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What accounts for the expansion of the Universe accelerating?

  1. Oct 15, 2007 #1
    If big bang theory is true, what could cause the expansion of the universe to actually speed up AFTER the explosion?

    Wouldn't there have to be some "force" from OUTSIDE the universe for the expansion to speed up after initial conditions were set in motion?

    It is still considered true that the expansion is acceleration, no?
     
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  3. Oct 15, 2007 #2

    SpaceTiger

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    Here's a good explanation for how one can get accelerated expansion:

    http://arxiv.org/abs/astro-ph/0101507

    The paper is talking specifically about inflation, but the general idea works for the cosmological constant and "dark energy" as well. Your question is answered in the first few pages, so you don't have to read the whole thing.
     
  4. Oct 15, 2007 #3

    marcus

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    Always interesting to see what papers people recommend to handle frequently asked questions. I will unpack the abstract on this one:
    http://arxiv.org/abs/astro-ph/0101507
    Eternal Inflation
    Authors: Alan H. Guth (MIT)
    (Submitted on 29 Jan 2001)

    Abstract: The basic workings of inflationary models are summarized, along with the arguments that strongly suggest that our universe is the product of inflation. It is argued that essentially all inflationary models lead to (future-)eternal inflation, which implies that an infinite number of pocket universes are produced. Although the other pocket universes are unobservable, their existence nonetheless has consequences for the way that we evaluate theories and extract consequences from them. The question of whether the universe had a beginning is discussed but not definitively answered. It appears likely, however, that eternally inflating universes do require a beginning.

    Comments: 15 pages, including 2 figures, LaTeX 2.09. Review talk given at the conference on "Cosmic Questions,'' April 14-16, 1999, Washington, D.C., organized by the Dialogue on Science, Ethics, and Religion of the American Association for the Advancement of Science. To be published in the proceedings, The New York Academy of Sciences Press

    =============
    I remember reading that back when!
     
  5. Oct 15, 2007 #4

    marcus

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    I think SpaceTiger answered your second question by implication---to spell it out explicitly, YES it is still considered that the expansion of space is accelerating.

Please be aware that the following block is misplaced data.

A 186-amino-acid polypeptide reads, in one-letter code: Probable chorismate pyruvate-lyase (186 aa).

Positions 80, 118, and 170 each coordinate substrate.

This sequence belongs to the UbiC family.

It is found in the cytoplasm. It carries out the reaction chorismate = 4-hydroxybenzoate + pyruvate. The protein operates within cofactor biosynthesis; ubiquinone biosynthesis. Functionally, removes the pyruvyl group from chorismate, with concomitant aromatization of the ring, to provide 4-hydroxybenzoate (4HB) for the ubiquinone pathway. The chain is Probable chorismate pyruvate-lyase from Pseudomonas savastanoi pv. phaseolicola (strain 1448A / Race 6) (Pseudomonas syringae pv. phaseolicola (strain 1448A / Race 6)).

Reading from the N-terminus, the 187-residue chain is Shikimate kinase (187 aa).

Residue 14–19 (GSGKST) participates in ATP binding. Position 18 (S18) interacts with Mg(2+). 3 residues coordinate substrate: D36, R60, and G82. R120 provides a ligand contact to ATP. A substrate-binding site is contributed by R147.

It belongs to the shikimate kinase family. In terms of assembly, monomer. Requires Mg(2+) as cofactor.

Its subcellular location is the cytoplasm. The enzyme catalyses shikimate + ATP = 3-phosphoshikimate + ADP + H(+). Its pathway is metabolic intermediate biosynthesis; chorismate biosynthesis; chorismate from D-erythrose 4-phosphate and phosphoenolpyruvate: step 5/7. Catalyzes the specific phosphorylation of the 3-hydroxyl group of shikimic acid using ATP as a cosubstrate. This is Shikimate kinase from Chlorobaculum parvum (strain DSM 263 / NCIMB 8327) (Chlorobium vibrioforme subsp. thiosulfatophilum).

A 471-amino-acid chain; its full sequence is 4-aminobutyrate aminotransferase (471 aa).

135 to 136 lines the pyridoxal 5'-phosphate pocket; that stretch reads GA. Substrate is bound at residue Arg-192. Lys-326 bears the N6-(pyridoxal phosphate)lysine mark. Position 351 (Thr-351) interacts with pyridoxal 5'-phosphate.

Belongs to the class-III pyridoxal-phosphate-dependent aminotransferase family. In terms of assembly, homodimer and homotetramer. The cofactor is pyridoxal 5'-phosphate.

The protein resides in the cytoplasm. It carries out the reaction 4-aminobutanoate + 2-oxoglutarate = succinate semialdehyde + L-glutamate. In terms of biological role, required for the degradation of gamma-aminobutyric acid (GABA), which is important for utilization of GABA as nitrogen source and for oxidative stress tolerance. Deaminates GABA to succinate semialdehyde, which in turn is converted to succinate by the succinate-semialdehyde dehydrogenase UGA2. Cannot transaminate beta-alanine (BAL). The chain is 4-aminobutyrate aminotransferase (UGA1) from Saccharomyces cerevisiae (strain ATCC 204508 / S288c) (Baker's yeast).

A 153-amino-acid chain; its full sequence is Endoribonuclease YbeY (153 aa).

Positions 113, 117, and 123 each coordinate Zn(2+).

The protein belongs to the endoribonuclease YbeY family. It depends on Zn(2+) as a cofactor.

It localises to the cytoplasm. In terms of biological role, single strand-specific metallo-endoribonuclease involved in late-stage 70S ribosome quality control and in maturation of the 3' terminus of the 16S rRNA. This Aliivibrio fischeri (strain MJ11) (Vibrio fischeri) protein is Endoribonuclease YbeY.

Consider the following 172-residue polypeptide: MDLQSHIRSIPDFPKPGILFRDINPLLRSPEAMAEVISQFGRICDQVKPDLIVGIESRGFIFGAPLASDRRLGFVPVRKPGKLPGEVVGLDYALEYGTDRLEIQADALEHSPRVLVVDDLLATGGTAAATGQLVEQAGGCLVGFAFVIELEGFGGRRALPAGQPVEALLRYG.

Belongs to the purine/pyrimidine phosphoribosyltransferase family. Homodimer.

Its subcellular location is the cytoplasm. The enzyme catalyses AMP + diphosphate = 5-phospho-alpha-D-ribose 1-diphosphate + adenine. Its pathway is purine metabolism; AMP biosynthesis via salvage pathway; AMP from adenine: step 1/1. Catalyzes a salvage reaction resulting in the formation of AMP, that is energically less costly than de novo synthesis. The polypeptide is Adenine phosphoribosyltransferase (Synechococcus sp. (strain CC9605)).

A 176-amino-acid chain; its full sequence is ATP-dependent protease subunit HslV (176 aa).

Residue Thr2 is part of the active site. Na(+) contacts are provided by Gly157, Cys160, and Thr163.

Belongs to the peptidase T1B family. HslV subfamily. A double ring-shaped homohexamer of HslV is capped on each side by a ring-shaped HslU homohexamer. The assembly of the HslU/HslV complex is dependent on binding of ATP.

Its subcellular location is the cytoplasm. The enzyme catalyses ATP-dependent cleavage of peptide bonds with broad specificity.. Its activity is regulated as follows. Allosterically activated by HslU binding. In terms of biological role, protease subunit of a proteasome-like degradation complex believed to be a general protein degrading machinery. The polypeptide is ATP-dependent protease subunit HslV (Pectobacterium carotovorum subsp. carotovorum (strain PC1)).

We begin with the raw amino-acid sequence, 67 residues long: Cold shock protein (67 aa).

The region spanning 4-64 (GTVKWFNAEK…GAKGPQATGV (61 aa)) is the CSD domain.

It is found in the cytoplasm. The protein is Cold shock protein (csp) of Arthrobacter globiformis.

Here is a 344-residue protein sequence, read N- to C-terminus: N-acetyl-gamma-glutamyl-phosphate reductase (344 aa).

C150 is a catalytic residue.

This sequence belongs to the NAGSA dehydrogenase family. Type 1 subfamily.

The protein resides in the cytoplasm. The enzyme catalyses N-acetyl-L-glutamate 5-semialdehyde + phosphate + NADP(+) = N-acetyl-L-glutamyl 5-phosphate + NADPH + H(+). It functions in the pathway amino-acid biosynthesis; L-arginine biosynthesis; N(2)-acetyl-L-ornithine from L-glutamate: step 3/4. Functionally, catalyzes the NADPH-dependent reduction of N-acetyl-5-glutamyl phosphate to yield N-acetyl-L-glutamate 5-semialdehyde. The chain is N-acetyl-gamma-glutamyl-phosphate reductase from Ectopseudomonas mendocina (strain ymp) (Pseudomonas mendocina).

I don't think there is any proven explanation of how that happens---AFAIK there is no proven mechanism. There are several possible explanations for it. In any case, the expansion is observed to have been accelerating. Observed, like with telescopes. Observations of this for the past ten years seem to be in approximate agreement.

    As far as mechanisms go, the peer-review journal called General Relativity and Gravitation is devoting a special issue to different people's ideas of why there should be this acceleration. I've seen preprints of several of the articles that will be included. It looks to me like there will be roughly about as many explanations proposed as there are papers submitted. This special issue of GRG will be edited by three eminent experts: George Ellis (co-author with Hawking of a book called The Large Scale Structure of Spacetime), Roy Maartens of Portsmouth, Hermann Nicolai of Potsdam Albert Einstein Institute.

    To the best of my ability to interpret, SpaceTiger, in his excellent reply, was careful not to suggest that he was pointing you to the one and only explanation but instead said "here's a good explanation of how one can get accelerated expansion". I believe that means a good explantion of ONE POSSIBLE WAY one can get it. Perhaps it is a way that is currently favored by an overwhelming majority of some sample of professionals.

    Stick around and see what the lineup of explanations is when that issue of GRG comes out. IMHO people have a fair piece to go before they can be sure they understand the observed acceleration, and there may be interesting twists and turns along the way.
     
    Last edited: Oct 15, 2007
  6. Oct 17, 2007 #5

    IMP

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    This explaination is for very large scales. If the expansion rate is forever increasing, will it eventually become noticable on small scales? If I was immortal, will my hand eventually move away from my foot at a speed greater than C?
     
    Last edited: Oct 17, 2007
  7. Oct 17, 2007 #6

    pervect

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    Not unless we have something like a second inflationary episode. You might want to look at http://www.arxiv.org/abs/0707.0380